Blessed Lord, who caused all holy Scriptures to be written for our learning: Grant us so to hear them, read, mark, learn, and inwardly digest them, that we may embrace and ever hold fast the blessed hope of everlasting life, which you have given us in our Savior Jesus Christ; who lives and reigns with you and the Holy Spirit, one God, for ever and ever. Amen.

Daily Office Basics

Daily Office Basics

The Daily Office Anchor Society will be actual, not just virtual, in February.

Join me on Saturday, February 15 from 8:30 to noon at St. Thomas Church, 226 Washington Street, Menasha WI 54952 for a program on Daily Office Basics.

Many Christians choose to observe Lent with “special acts of discipline or self-denial” such as praying Morning or Evening Prayer.

On February 15, you will not only learn how to pray the Church’s daily offices but you will also receive a variety of resources to help you navigate what may be an unfamiliar or confusing practice. We will have plenty of time for questions and sharing with each other.

We will enjoy coffee and light refreshments at 8:30 am and begin with Morning Prayer at 9 am. The program will conclude promptly at noon.

Surpassing human understanding

My God It's Full of Stars

In the beginning was the Word, and the Word was with God, and the Word was God. He was in the beginning with God. All things came into being through him, and without him not one thing came into being. What has come into being in him was life, and the life was the light of all people. The light shines in the darkness, and the darkness did not overcome it. (John 1:1-5)

In my Education for Ministry (EfM) group at St. Thomas Church is a priest who was ordained in 1955, about thirteen years before I was born.

He has embraced a sort of “second beginning” in his retirement, studying Old Testament all over again last year and now the New Testament this year. He has even gotten a scholarship to sign up for an online course in Biblical Hebrew!

In our reflections yesterday afternoon he shared his sense of wonder that the God who created everything that is — the universe, galaxies, stars, and planets — is present to us in the person of Jesus. “I’m having a hard time taking it all in,” he said.

After the Gospel reading at Morning Prayer today, we responded with Canticle 19:

O ruler of the universe, Lord God,
great deeds are they that you have done,
surpassing human understanding. (BCP 94)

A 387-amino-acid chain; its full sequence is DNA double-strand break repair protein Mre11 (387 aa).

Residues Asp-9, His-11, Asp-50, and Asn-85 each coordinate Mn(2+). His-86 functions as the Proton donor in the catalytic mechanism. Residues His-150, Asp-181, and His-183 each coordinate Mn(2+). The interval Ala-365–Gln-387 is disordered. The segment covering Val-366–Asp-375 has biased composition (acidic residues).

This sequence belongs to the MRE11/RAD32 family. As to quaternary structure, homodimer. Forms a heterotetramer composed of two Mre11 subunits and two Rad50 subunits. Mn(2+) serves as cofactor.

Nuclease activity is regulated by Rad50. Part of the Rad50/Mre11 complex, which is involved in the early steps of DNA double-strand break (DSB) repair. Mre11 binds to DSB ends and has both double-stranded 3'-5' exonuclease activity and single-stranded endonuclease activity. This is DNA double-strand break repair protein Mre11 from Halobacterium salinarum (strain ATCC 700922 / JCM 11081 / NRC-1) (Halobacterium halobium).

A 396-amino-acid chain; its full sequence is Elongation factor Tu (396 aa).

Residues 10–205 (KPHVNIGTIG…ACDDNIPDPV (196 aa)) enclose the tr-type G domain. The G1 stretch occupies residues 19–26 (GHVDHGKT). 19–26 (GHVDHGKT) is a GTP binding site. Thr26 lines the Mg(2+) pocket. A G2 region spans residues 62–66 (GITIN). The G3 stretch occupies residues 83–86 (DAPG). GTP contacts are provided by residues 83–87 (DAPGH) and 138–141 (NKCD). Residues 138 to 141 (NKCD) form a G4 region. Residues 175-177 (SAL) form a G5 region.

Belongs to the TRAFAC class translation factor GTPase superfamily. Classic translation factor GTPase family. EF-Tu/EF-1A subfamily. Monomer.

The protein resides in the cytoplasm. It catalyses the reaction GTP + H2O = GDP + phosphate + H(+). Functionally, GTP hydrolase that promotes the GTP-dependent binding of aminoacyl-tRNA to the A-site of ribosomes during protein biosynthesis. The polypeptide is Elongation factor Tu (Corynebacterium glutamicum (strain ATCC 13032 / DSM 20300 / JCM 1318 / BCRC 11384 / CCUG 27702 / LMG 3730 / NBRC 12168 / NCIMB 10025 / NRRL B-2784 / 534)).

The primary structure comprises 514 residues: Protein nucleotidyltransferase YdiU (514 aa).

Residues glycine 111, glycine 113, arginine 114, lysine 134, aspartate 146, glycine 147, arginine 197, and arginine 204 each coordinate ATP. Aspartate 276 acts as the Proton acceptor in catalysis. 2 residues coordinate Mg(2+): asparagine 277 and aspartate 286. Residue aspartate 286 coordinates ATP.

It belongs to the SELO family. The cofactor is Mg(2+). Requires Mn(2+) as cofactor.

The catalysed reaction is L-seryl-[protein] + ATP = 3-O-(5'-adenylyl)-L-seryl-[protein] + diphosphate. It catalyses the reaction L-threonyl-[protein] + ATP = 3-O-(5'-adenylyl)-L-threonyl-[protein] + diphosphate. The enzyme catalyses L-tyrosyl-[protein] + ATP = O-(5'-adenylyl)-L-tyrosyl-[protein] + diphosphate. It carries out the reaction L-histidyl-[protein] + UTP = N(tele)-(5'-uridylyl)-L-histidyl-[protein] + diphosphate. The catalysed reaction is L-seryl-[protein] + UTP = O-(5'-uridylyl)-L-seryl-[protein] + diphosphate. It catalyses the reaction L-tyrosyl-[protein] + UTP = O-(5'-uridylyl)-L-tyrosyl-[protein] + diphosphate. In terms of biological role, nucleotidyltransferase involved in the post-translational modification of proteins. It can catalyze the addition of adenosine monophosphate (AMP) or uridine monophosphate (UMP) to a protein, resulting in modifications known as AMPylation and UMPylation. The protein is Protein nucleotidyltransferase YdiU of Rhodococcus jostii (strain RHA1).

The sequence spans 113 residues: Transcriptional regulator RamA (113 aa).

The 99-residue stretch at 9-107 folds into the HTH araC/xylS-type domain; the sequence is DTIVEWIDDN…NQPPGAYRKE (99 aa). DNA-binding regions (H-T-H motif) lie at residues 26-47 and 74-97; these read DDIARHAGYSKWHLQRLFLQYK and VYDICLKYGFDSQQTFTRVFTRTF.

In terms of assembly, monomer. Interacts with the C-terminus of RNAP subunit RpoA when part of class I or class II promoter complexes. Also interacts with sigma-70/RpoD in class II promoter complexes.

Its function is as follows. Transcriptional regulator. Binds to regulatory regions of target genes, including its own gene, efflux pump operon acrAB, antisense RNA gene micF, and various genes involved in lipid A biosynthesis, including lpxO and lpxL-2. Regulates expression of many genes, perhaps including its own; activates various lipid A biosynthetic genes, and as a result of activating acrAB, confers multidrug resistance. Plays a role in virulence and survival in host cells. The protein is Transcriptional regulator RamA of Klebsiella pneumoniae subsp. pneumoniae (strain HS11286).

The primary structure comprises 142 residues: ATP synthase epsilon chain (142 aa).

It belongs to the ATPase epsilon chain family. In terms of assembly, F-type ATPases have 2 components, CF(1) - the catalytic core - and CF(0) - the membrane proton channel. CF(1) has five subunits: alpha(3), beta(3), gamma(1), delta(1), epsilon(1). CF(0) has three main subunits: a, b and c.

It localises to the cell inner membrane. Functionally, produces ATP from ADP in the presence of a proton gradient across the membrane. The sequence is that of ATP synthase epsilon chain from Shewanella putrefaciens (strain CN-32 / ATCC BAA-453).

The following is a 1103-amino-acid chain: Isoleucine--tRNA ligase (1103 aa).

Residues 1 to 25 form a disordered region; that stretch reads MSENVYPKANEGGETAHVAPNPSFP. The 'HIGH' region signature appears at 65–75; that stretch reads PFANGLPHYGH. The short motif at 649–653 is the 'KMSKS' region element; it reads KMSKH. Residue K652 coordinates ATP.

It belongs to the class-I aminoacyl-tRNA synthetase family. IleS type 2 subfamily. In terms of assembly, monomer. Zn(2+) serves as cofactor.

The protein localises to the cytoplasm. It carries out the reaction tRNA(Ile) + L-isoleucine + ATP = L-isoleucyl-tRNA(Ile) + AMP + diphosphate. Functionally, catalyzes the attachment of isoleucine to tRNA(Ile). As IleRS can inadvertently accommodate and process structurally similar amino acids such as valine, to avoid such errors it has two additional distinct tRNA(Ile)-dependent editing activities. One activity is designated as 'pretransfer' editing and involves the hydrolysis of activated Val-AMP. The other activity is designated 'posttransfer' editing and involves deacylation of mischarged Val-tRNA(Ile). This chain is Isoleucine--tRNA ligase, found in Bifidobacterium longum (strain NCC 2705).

It was in the light of this sense of wonder that I read Rabbi Daniel Brenner’s article about Bob Pollack, a Columbia University professor who teaches science to clergy.

The clergy in his class get restless and agitated when Pollack describes the universe’s origin “in a tiny particle fourteen and a half billion years ago,” but he responds with a lovely reflection on the second creation account in Genesis (2:4-25), which we also read this morning.

Look at Genesis. In Genesis the entire universe is made from words. The earth and sky and every plant and animal are made through God’s speech. But humans are not made in this way — God synthesizes humans from nature, from dirt, from a mix of organic and inorganic. In other words, we are made of live things and dead things. And we are the first example of chemistry and of transformation. As a result, we are the first species to have developed the ability to understand the bio-chemistry of the natural world. For this reason we are called “in God’s image.”

To the clergy’s objection (which I share) that understanding the natural world isn’t enough, Pollack also asked, “So what knowledge other than scientific knowledge do we need to thrive as humans?”

We also need, as we usually pray on Mondays at Morning Prayer, God’s help to “drive far from us all wrong desires, incline our hearts to keep your law, and guide our feet into the way of peace; that having done your will with cheerfulness during the day, we may, when night comes, rejoice to give you thanks” (BCP 99).

We need each day to reconnect to the God whose “ways are ways of righteousness and truth.”

May your sense of awe and wonder at God’s creation also lead you day by day to seek God’s help, and “may the peace of God, which passeth all understanding, keep your hearts and minds in the knowledge and love of God, and of his Son Jesus Christ our Lord” (BCP 339).

Further thoughts on hope

Anchor - Rattle Your Bones - Group

The local paper’s front page story today is a feature on Advent and the themes of Peace, Joy, Hope, and Love.

I was interviewed on the subject of hope, and here are few more thoughts on the subject.

Hope springs from knowing you’re not alone, from receiving help given by those who have been through difficulty, and from sharing what has helped you with other people.

The Episcopal Church’s “Daily Office” – our Morning and Evening Prayer – nourishes hope by joining people into a prayer tradition shared by Christians around the world and by the communion of saints through the centuries. I write this blog to help people practice this particular form of daily prayer.

I participate in recovery groups, where people help those who are in trouble by sharing what has worked for their own healing. In many cases, recovery involves working with a sponsor, whose personal concern builds hope and reassures us that we are not alone.

Through organizations like NAMI Fox Valley and the Littlest Tumor Foundation, which my wife and I support, people learn they are not alone in their fears — whether about mental illness or about tumors in children — and they receive comfort from other families who face the same struggles.

The people of St. Thomas Church in Menasha, WI — where I serve as deacon — generously share their faith in Jesus, their hope in the resurrection, and their experience of healing with newcomers and people in the wider community, and they invite people to join them in reaching out in care and concern through ministries like the Double Portion meal.

I think hope is something you do, perhaps even more than something you have. Participating in Christ’s risen life — through prayer, study, fellowship, and service — builds and strengthens and nourishes hope in us, and we in our turn build up, strengthen, and encourage one another to live in hope.

NAMI Fox Valley
http://www.namifoxvalley.org

Littlest Tumor Foundation
http://www.littlesttumor.org

St. Thomas Church
http://www.stthomaswi.com